David Locke is the chief ombudsman and chief executive of the Australian Financial Complaints Authority.
David Locke is the chief ombudsman and chief executive of the Australian Financial Complaints Authority.

Bad bankers to be named, shamed

AUSTRALIA'S new ombudsman for victims of bank wrongdoing says he will do more to name culprits of "egregious" behaviour in a bid to stop scandals in the financial services sector.

Australian Financial Complaints Authority chief David Locke says he believes in the power of naming wrongdoers as a way of preventing bad behaviour.

"Transparency can play an important role in changing behaviour and improving practices," Mr Locke told Business Daily.

The mega ombudsman - the Australian Financial Complaints Authority - is taking complaints from consumers and small businesses from Thursday.

Consumer advocates fear a lot of the transparency flowing from the banking royal commission that has forced financial institutions to clean up their act will disappear after commissioner Kenneth Hayne hands down his final report in February.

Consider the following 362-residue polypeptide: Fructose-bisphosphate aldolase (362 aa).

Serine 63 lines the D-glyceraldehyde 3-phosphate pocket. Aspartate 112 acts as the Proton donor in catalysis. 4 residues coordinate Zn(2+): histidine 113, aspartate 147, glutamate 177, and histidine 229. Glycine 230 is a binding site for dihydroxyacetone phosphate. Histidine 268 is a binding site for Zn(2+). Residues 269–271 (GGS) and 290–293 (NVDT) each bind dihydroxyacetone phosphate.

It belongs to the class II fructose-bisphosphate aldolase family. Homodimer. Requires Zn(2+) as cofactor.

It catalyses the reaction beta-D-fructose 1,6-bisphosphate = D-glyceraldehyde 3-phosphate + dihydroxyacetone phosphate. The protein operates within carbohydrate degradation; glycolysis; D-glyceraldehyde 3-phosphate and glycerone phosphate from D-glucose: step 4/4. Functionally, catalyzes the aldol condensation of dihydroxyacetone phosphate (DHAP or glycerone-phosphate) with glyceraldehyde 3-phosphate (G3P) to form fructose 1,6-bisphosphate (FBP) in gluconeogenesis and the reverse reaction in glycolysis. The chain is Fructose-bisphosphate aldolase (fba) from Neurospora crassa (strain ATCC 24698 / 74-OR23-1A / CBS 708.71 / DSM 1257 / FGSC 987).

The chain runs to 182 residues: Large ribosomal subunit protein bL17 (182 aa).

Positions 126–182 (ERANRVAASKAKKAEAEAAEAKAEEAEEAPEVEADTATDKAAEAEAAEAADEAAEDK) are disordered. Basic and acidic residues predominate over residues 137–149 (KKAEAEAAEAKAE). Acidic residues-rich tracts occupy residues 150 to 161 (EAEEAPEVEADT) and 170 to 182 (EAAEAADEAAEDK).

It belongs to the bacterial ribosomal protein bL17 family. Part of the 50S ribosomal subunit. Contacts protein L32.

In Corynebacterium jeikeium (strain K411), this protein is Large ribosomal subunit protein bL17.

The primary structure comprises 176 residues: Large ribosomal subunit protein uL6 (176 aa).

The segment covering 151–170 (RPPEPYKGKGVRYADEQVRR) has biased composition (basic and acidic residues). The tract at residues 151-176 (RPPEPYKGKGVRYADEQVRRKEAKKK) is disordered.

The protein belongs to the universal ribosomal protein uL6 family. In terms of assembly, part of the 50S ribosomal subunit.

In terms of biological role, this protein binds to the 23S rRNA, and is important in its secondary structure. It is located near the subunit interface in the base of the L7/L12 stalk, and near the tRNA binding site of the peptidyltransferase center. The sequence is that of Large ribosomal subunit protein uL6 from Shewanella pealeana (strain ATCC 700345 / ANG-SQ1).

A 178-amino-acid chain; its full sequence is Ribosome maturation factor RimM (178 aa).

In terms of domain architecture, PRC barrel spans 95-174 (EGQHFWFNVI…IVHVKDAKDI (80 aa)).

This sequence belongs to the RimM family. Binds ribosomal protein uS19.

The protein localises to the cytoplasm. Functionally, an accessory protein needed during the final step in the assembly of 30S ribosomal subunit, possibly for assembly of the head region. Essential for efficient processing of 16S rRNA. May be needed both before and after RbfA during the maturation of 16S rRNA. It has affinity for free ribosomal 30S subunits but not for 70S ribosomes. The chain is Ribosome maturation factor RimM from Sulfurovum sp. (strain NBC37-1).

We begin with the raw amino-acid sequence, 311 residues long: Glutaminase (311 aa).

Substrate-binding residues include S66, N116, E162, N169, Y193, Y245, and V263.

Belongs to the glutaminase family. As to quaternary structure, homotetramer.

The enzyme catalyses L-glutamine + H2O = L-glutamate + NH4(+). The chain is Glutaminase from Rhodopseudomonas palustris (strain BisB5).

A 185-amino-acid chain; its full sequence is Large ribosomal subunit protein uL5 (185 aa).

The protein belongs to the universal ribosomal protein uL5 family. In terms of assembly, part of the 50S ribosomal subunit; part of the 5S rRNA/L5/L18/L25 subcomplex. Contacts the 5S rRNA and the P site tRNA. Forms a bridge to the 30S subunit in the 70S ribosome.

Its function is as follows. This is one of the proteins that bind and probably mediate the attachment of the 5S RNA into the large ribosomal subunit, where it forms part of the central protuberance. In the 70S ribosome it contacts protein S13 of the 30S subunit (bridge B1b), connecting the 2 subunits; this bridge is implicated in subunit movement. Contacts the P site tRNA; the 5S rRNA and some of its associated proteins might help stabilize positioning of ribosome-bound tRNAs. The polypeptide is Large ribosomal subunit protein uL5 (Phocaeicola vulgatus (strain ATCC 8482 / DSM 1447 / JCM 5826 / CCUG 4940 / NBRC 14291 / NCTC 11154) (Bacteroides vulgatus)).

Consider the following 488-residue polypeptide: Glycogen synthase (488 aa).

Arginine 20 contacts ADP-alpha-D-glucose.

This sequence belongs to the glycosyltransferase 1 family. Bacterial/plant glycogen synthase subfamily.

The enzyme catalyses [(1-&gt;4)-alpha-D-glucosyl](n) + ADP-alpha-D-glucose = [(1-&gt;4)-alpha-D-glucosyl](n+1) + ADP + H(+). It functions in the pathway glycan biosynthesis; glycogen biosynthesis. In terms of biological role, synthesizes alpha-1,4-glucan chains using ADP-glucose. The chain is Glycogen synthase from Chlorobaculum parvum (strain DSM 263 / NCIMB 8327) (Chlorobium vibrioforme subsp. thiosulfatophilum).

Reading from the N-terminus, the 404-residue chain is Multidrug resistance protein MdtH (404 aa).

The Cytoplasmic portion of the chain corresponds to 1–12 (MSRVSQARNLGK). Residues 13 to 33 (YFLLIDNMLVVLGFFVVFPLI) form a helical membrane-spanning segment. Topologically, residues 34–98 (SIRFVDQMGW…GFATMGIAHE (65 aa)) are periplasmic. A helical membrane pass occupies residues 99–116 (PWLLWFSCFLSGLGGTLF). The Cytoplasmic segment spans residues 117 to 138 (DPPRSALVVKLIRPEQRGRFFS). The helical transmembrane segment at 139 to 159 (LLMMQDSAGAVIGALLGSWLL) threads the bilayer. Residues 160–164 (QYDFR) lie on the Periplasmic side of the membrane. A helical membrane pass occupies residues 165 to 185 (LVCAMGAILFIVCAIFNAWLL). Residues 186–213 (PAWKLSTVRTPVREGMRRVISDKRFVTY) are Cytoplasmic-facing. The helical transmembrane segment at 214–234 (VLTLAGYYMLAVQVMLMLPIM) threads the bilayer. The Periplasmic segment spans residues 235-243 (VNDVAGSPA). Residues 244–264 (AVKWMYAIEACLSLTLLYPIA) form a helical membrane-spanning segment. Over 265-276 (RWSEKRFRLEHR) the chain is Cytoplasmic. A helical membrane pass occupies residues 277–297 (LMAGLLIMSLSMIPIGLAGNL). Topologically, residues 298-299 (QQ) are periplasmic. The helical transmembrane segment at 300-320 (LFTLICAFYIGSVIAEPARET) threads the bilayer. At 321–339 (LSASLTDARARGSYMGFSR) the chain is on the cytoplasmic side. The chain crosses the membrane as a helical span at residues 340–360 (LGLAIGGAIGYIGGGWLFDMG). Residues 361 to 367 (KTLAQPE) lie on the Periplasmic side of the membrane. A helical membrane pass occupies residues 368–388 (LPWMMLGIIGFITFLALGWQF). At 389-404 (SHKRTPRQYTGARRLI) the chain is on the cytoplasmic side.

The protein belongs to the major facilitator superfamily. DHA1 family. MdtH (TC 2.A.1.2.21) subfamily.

Last May, then treasurer Scott Morrison announced the Financial Ombudsman Service was being merged with the Credit and Investments Ombudsman and the Superannuation Complaints Tribunal to create a "mega ombudsman" for the sector called the Australian Financial Complaints Authority.

Mr Locke said while FOS had the power to name offending organisations in annual thematic reports about the industry, this was a "more opaque way" than the approach AFCA will pursue.

"I'm keen to do much more," he said. "More than an annual basis."

AFCA had to be careful in protecting the privacy of victims, Mr Locke said.

But in particularly bad cases of widespread abuses there might be a case for naming individual financial organisations after a decision is reached, he said.

"I am open if it is egregious behaviour," he said.

Mr Locke said his organisation was ready to take on the landslide of new cases expected to hit the authority as it officially opened for business Thursday.

The organisation is expecting 55,000 complaints in its first year of operation.

"We are ready for it and we are expecting it," Mr Locke said.

The now defunct Financial Ombudsman Service experienced a 10 per cent rise in complaints in its last year as the public became much more aware of their rights amid the royal commission.

Mr Locke said while FOS had resolved more than 87 per cent of complaints within 90 days, he acknowledged some cases had "taken too long".

From Thursday, any consumer or small business with an unresolved complaint about a financial product or service can contact AFCA for free.

 Consumers and small businesses can make a complaint online at afca.org.au or by calling 1800 931 678.



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